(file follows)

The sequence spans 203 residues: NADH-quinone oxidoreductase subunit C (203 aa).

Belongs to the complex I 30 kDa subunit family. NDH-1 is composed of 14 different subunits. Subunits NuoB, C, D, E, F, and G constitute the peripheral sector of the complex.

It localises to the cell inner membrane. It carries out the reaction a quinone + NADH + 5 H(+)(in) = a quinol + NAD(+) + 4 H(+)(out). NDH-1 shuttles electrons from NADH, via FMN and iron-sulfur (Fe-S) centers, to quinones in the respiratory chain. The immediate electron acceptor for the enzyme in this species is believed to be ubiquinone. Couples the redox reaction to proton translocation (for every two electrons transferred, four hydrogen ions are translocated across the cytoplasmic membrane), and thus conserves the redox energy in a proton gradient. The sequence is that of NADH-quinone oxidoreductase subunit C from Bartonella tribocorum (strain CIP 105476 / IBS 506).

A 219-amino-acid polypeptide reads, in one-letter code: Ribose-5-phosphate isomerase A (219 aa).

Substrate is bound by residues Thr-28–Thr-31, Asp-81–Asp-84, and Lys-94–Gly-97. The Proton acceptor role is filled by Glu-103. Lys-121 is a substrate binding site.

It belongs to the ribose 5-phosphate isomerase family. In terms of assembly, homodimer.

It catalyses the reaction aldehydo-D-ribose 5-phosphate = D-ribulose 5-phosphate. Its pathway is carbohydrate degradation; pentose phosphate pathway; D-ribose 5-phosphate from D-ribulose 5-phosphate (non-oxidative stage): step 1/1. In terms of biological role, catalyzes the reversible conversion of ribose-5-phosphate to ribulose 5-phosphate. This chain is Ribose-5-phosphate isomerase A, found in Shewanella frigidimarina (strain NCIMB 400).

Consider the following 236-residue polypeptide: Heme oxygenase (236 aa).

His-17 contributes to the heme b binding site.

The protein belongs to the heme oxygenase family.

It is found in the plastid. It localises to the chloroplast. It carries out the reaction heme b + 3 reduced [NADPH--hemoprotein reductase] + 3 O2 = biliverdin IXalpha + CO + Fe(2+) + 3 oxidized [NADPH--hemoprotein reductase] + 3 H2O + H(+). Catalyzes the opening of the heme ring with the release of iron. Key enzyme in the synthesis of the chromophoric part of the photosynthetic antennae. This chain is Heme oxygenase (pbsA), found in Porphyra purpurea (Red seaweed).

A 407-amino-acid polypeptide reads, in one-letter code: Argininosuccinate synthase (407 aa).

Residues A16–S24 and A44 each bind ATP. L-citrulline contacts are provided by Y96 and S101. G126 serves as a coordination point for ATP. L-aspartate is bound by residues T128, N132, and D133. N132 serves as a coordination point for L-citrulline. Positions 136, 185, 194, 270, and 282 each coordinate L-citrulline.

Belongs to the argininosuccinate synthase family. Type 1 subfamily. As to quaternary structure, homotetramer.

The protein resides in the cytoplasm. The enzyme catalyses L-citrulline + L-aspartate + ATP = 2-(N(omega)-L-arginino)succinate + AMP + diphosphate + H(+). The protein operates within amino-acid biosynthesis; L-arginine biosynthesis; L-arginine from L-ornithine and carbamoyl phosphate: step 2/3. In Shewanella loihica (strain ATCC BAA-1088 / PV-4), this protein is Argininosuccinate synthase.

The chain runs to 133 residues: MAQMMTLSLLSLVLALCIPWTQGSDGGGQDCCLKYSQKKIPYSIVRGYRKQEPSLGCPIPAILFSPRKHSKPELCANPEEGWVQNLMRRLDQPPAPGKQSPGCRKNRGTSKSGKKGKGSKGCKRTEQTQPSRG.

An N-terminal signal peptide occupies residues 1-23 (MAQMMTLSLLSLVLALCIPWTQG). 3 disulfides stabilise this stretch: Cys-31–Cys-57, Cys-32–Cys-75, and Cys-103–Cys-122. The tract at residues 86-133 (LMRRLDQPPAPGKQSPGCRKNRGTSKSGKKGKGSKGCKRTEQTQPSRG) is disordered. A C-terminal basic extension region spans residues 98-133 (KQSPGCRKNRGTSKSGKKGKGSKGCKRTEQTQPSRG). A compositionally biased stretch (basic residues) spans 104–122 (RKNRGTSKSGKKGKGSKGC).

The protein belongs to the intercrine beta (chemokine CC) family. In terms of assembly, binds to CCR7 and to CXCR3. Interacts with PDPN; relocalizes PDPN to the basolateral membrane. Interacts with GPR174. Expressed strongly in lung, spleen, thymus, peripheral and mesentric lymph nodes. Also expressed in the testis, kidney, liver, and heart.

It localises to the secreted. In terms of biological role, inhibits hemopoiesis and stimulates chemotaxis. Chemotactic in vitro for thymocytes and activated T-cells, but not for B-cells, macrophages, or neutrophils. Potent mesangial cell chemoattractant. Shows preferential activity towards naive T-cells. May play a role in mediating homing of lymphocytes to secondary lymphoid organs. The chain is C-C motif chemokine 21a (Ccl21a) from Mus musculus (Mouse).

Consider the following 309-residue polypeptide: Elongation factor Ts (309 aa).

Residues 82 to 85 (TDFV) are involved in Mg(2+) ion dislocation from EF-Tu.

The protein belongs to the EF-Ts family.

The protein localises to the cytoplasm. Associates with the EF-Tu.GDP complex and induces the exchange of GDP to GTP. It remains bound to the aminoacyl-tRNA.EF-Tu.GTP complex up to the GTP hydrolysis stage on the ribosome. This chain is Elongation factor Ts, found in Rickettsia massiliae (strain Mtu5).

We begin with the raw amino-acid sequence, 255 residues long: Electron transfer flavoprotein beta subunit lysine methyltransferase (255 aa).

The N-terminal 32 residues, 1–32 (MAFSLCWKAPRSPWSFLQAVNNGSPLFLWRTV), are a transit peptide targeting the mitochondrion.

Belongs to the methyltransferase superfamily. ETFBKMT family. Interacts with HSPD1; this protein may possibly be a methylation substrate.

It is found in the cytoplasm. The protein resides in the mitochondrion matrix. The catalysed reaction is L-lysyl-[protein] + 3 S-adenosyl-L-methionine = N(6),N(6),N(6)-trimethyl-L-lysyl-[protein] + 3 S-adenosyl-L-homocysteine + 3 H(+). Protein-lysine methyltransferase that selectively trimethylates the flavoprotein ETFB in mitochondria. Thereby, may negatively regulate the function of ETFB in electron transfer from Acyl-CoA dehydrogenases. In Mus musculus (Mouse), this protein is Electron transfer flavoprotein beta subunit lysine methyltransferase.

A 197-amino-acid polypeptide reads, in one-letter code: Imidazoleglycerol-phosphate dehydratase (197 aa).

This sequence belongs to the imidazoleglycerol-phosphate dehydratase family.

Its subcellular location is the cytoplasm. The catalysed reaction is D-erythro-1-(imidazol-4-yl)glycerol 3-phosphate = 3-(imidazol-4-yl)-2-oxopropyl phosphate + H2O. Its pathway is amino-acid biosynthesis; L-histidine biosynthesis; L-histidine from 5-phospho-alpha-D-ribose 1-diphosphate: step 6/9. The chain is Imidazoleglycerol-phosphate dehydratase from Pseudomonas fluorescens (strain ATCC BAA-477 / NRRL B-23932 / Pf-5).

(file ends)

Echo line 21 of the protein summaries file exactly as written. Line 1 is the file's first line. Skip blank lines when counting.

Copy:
Residues 82 to 85 (TDFV) are involved in Mg(2+) ion dislocation from EF-Tu.